ORIGINAL ARTICLE AT ABOUT.COM
Michael Bott (director). 2009 (DVD). Standing With Stones – A Journey Through Megalithic Europe. Written and presented by Rupert Soskin, produced and directed by Michael Bott. 2 hours and 15 minutes, plus 1.5 hours of features. Illuminated Word, copyright 2007.
There are thousands upon thousands of megalithic monuments in England, Scotland, Ireland and Wales, but to a large extent, the public really only knows one—Stonehenge. Yet much of the rural areas of the British Isles are crammed with these monuments that few know of and fewer still visit. The 2007 video Standing With Stones is an attempt to correct that lack of knowledge.
Standing With Stones: A Journey through Megalithic Europe
Standing With Stones is 2.5-hour-long video, written and presented by Rupert Soskin, and photographed and directed by Michael Bott. The two-man production team spent the greater part of eight years developing the project, which took them all over the British Isles, visiting dozens of monuments from Ballowall Barrow in Lands End, Cornwall to the Tomb of the Eagles in the Orkney Islands off Scotland’s northern shore.
Standing With Stones takes the viewer on a geographic tour of these amazing monuments. Seven chapters include the West Country, Southern England, Wales, Ireland, the Isle of Man and Northern England, Scotland and the Scottish Isles. Also included is an interview with Soskin and Bott, a blooper reel, deleted scenes, a slide show of the two-year process making the final film, and the TV pilot.
The video shows the incredible variation in form and meaning and date for the monuments, using primarily archaeological research as a basis for discussion. Soskin also brings in elements of folklore and history to discuss the complexity of the monuments and their meanings to people today and in the past.
Meaning and the Stones
What isn’t addressed are the various New Age theories which have evolved around many of the monuments. In an included interview featured on the DVD, Soskin explains that they avoided the “energetic, spiritual, and psychic” aspects of megalithic monuments because, however real such aspects may seem to someone who experiences them, they are highly individual experiences, and difficult to pin down. One person may say that they “know” a particular group of stones is a temple, another that the same group was the source of an important fertility ritual. Such experiences, reports Soskin, are simply too idiosyncratic to use. I don’t mind the omission.
What Standing With Stones does do is allow people to see and experience the great variety of constellations of stones, boulders, marked pathways, lines of sight, wooden poles, underground passageways, inscriptions, and astronomical alignments within their environments. Monuments are found in sheep pastures, on bleak moors, within small villages, divided by highways, on the tops of high tors and even in an athletic goods store in the center of London.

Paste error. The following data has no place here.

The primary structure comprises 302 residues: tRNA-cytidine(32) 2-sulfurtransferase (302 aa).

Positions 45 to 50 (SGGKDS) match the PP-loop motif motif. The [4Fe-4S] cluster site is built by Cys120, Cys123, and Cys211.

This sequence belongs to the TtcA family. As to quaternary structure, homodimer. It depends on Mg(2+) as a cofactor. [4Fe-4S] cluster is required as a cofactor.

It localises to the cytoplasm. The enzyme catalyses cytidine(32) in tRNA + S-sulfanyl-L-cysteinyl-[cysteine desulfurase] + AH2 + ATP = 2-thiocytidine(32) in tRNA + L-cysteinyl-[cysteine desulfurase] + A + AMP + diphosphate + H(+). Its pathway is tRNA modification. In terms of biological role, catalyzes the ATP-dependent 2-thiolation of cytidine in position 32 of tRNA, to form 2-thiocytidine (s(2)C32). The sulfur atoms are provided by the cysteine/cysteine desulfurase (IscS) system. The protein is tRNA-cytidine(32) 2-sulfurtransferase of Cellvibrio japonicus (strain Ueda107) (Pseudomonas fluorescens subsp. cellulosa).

Elements of Standing With Stones
The photography is fabulous, and given that it was accomplished in all kinds of weather by a guy with a video camera (Sony HVR-Z1E), that is a bit of a miracle. In a spate of honesty, Soskin reports that he frequently found himself writing the text onsite, that he started out with a prepared text based on research, but discovered when they arrived at a site, the text wasn’t appropriate.
Maps are provided—but I would have liked to have the names of the sites spelled out during the video more consistently. Fortunately, Bott and Soskin have supplied a locations gallery on the Standing With Stones website which allows the interested user to find the right spelling to go seeking more information on sites like Callanish and Bryn Celli Du.
A musical track written by Michael Bott provides a range of textures to the images, a bit mystical and flute-y, with an underlying percussion.
In the end, Standing With Stones is a personal journey to these monuments. Soskin and Bott are connected to the sites, determined to illustrate the immense variety of the different patterns and elements of the stone works. But, even though the video is far, far better than looking at still photos (I know, I looked up Callanish after viewing the program twice), it is clear that the real experience of visiting the sites is irreplaceable, and as good as it is, the video is only a patch on what it must be like to visit the monuments personally. The point of the video, I believe, is that we should try “standing with the stones”.
Suitable for just about anybody with an interest in prehistoric Europe, and particularly for those planning to spend time wandering around the British Isles, Standing With Stones might even be useful for academics. Don’t get me wrong—there are a couple of excellent websites that store extensive catalogs of images including panoramas of megalithic monuments—Stone Pages and Megalithics.com leap to mind. But what Standing With Stones does is provide a generalist overview of the variation of different sites spread across the whole of Britain and Ireland. Oddly, because the sites are viewed in fairly rapid succession, the viewer ultimately begins to recognize not just the differences in the monuments, but their similarities. The experience includes resonance, in that inscriptions on stones in Ireland are reminiscent of those in England; patterns of concentric circles in the Orkneys are similar to those at Avebury. One might say the viewers come full circle.